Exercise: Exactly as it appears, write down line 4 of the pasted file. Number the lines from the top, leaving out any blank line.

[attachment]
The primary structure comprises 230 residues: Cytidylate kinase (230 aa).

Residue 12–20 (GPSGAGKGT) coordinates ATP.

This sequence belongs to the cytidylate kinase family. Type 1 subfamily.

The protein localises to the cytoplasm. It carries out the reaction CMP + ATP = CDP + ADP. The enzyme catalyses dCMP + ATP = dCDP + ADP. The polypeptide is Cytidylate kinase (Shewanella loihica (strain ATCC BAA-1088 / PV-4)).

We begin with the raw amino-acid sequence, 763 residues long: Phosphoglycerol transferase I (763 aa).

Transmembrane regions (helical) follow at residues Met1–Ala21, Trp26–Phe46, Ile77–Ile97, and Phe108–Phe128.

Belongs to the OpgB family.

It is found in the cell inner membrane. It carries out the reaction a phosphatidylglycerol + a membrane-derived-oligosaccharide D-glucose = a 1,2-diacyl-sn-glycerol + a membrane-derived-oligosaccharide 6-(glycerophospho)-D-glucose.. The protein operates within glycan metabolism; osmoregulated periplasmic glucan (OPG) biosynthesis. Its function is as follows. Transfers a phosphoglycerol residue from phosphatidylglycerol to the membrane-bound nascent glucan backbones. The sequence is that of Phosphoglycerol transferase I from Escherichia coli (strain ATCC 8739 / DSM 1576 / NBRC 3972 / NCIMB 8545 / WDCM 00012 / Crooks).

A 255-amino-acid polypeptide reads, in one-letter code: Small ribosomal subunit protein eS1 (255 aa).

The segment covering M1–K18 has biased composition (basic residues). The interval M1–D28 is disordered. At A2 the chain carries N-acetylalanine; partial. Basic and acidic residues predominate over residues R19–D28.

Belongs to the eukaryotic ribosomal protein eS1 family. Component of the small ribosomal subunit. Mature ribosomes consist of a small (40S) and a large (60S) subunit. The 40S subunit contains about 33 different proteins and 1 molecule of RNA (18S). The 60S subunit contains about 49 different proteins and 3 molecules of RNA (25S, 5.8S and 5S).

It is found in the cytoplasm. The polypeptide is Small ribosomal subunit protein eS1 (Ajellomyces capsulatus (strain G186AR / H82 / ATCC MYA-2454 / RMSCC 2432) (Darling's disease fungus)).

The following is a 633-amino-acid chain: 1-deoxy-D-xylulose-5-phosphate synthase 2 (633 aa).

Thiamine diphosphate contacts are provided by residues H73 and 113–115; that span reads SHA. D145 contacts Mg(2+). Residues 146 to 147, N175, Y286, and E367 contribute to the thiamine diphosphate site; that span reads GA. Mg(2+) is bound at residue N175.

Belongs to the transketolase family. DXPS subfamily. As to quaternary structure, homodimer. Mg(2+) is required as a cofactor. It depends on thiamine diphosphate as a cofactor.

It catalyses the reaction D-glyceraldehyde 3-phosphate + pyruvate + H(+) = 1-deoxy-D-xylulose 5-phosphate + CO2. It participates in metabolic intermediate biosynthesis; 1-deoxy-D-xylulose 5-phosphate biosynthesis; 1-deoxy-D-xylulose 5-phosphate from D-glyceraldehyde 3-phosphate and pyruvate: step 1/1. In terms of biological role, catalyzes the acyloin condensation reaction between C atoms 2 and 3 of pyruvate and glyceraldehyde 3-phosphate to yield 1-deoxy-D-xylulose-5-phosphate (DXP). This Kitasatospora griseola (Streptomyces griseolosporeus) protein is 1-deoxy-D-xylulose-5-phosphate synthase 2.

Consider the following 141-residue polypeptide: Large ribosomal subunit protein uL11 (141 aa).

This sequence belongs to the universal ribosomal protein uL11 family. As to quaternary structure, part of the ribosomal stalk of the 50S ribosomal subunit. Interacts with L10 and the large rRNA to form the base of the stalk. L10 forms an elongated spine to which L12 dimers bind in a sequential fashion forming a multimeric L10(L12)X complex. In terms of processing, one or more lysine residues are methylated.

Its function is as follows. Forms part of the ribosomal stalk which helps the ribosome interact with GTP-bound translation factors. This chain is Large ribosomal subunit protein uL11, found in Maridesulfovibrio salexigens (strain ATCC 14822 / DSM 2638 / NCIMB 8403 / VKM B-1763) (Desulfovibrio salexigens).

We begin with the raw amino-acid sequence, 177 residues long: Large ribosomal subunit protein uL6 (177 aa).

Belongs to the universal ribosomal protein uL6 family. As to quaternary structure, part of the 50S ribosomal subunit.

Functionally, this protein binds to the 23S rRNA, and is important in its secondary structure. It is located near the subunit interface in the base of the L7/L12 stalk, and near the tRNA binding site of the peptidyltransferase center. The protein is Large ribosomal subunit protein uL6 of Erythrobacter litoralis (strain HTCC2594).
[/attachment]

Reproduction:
The protein localises to the cytoplasm. It carries out the reaction CMP + ATP = CDP + ADP. The enzyme catalyses dCMP + ATP = dCDP + ADP. The polypeptide is Cytidylate kinase (Shewanella loihica (strain ATCC BAA-1088 / PV-4)).